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EU citizens want more consideration of environmental and health standards in EU trade policy

Photo: ©CEPS Think Tank

EU citizens consider that ensuring the EU’s environmental and health standards are respected in trade policy is a top priority, according to the latest Eurobarometer published on Wednesday 20 November. As sustainability, human health and animal welfare are closely interconnected, this should also be considered a call for the EU to address better animal welfare in trade policy.

The Eurobarometer on Europeans’ attitudes on trade and EU trade policy published last week asked EU citizens what they consider should be the main priorities for the EU’s trade policy in the next few years, among other questions. Compared to the previous Eurobarometer on trade published in 2010, there was a significant increase in respondents that said that ensuring environmental and health standards is key. This priority  was the second most frequently mentioned priority overall, up from fifth place (supported by 30% of respondents) in 2010, and the first in seven Member States, in particular Sweden and the Netherlands. 

Trade policies can have both negative and positive impacts on sustainability. Outgoing Trade Commissioner Malmström, who spoke at the launch event for the Eurobarometer on Wednesday 20 November, also agreed that trade policy and agreements – although not able to address all issues – should play an important role in improving sustainability.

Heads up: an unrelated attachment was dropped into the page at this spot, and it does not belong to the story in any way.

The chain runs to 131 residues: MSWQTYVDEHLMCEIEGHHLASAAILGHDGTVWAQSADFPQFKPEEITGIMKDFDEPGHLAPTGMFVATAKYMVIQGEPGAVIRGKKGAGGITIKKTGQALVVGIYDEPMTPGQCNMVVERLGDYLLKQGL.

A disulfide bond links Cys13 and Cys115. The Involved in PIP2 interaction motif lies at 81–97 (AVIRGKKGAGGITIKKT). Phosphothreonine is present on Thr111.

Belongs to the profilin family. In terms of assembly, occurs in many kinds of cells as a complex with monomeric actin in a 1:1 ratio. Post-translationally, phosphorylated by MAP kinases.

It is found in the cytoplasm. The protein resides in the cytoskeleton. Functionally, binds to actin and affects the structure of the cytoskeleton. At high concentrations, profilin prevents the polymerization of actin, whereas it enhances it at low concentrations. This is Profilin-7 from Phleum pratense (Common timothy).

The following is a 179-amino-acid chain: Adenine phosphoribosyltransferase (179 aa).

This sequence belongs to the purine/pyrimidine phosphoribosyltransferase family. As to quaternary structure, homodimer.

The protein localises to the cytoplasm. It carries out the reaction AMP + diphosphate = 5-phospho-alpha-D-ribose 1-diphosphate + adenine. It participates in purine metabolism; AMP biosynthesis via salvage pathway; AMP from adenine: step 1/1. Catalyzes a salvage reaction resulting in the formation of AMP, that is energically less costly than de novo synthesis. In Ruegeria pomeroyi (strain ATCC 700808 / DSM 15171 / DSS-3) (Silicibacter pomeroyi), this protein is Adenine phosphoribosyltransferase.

However, only 56% of respondents to the Eurobarometer believe that ‘EU trade policy also takes into account the social, environmental and human rights impacts both in the EU and on EU trade partners worldwide.’ This is a low result when one considers that the EU has been strongly branding its trade policy as such since the publication of its “Trade for All” Strategy in 2015.

This is thus an important call on the new Commission to build up on and intensify its work to ensure trade policies do not undermine the overarching objective of sustainable development. This means, for instance, that trade policy should not promote or stimulate unsustainable practices such as intensive farming. Given the link between intensive farming, risks to public health such as antimicrobial resistance, environmental pollution and lack of adequate animal welfare, animal welfare standards ought to have a more prominent place in trade policy, both at a bilateral and a global level.

Eurogroup for Animals believes conditional liberalisation is key. Imports of animal products should only be liberalised if they meet equivalent or higher animal welfare and sustainability standards compared to those applied in the EU. This approach would also contribute to ensuring a more level playing field, which is also considered as important by the majority of EU citizens, according to the EU barometer.

The new Commission has thus received clear instructions for the EU trade policy in the next five years: more sustainability, and more animal welfare.

CONTACT
Stephanie Ghislain – Trade and Animal Welfare Project Leader
+32 479 436 083

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